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With $p_i$ being the $i$-th prime, I'm wondering whether there is a tighter bound than $\alpha = 4$ in the relation $$ \prod_{i=1}^n p_i < \alpha^{p_n} $$ $\alpha = 4$, which is tight enough to be used to prove Bertrand's postulate (Chebyshev's theorem) that there is always a prime in the interval $[k,2k]$, is easily proven using $\binom{2r}{r} < 4^r$ and the fact that any prime in the interval $[n/2,n]$ will divide $\binom{2r}{r} < 4^r$; see the answer to

https://math.stackexchange.com/questions/1924453/show-that-p-1p-2-cdots-p-t4n

However, that argument makes a couple of lavishly conservative statements, two of which are that since $p_n$ divides $\binom{2n}{n}$ it must be less than $\binom{2n}{n}$, and that $\binom{2n}{n} < \sum_k \binom{2n}{k}$. One might suspect that a smaller value of $\alpha$ could suffice.

Numerical experimentation finds that for $n \leq 100$,

$$ \prod_{i=1}^n p_i < (2.62)^{p_n} $$ but if you extend to $n=1000$, you need to increase to $\alpha = 2.6938$.

Thus my question: Is it known that no $\alpha < 4$ works in the inequality as $n\to \infty$, has there been a lower value demonstrated, or is this question completely open?

I would guess that this can be attacked using the Prime Number Theorem, but fluctuations from that distribution become important for this bound.

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    $\begingroup$ Look up Chebyshev functions ($\sum_p \log p$ for $p$ running over primes less than $x$). You will find $e$ is a near miss but provably an asymptotic value for your $\alpha$. Gerhard "For Some Value Of 'Provably'" Paseman, 2016.09.19. $\endgroup$ – Gerhard Paseman Sep 19 '16 at 21:32
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    $\begingroup$ While your question regarding this aspect of prime numbers is fairly basic and well known to students of analytic number theory (and so this forum is not as good a place for your question as is math.stackexchange), something that may not be known is the following, which would be a good question for this forum: If $\alpha^{p_n}$ is replaced by $\alpha^{p_{n+1}}$ in your display above, is $e$ a strict upper bound for $\alpha$ for all $n$? Gerhard "Likes This Version For MathOverflow" Paseman, 2016.09.19. $\endgroup$ – Gerhard Paseman Sep 19 '16 at 21:44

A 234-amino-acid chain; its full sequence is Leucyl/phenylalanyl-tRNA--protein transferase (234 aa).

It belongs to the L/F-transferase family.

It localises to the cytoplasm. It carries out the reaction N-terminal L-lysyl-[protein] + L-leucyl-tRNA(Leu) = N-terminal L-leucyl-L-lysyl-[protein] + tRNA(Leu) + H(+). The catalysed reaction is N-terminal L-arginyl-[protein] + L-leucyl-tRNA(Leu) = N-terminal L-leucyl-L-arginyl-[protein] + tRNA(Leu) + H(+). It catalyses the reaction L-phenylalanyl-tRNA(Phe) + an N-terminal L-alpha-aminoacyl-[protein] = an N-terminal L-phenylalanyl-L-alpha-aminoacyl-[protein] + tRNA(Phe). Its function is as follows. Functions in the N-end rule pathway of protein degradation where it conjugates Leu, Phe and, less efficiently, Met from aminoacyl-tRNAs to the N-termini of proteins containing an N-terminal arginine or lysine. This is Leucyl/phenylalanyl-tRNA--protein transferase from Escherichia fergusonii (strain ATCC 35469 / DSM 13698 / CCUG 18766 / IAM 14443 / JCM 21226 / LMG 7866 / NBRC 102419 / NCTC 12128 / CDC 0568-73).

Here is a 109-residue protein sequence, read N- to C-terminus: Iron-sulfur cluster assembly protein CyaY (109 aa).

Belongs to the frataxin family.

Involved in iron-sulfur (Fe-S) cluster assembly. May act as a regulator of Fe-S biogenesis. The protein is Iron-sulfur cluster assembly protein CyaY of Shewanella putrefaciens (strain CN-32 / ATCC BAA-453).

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    $\begingroup$ Bertrand, not Bertram. $\endgroup$ – abx Sep 19 '16 at 21:57
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It follows from the Prime Number Theorem that the $p_n$-th root of the product tends to $e=2.7182\dots$. In practice one takes the logarithm of the product and divides by $p_n$, which then tends to $1$. This means that any $\alpha>e$ produces an upper bound for sufficiently large $n$, while any $\alpha<e$ produces a lower bound for sufficiently large $n$.

For good practical bounds see Rosser-Schoenfeld: Approximate formulas for some functions of prime numbers. See especially (3.15) and (3.16) there, which state in particular $$1-\frac{1}{\log x}<\frac{1}{x}\sum_{p\leq x}\log p<1+\frac{1}{2\log x},\qquad x\geq 41.$$

Added. See also the recent paper of Platt-Trudgian regarding the oscillation of the average in the middle around $1$.

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For large $n$ this product behaves like $(e+o(1))^{p_n}$, this is equivalent form of Prime Number Theorem. I do not know, however, whether $e^{p_n}$ is always an upper bound.

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    $\begingroup$ It is not always an upper bound due to known oscillations of $\theta(x)-x$ of size about $\sqrt{x}$. $\endgroup$ – GH from MO Sep 19 '16 at 21:35
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    $\begingroup$ @GHfromMO if so, maybe explicit bounds combined with known values allow to find the answer to OP's question of max $\theta(x)/x$? $\endgroup$ – Fedor Petrov Sep 19 '16 at 21:39
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    $\begingroup$ Well, this is a subtle problem. It is known that $\theta(x)<x$ for $x<1.39\times 10^{17}$, and it is also known that $\theta(x)>x$ for some $x<e^{728}$. See ams.org/journals/mcom/2016-85-299/S0025-5718-2015-03021-X $\endgroup$ – GH from MO Sep 19 '16 at 21:44
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    $\begingroup$ From the last comment of @GH form MO and the right half of the inequality in his answer, we can see that $\alpha = 2.753$ is a strict upper bound, and that $\alpha = e$ is a strict lower bound. $\endgroup$ – Mark Fischler Sep 20 '16 at 15:54

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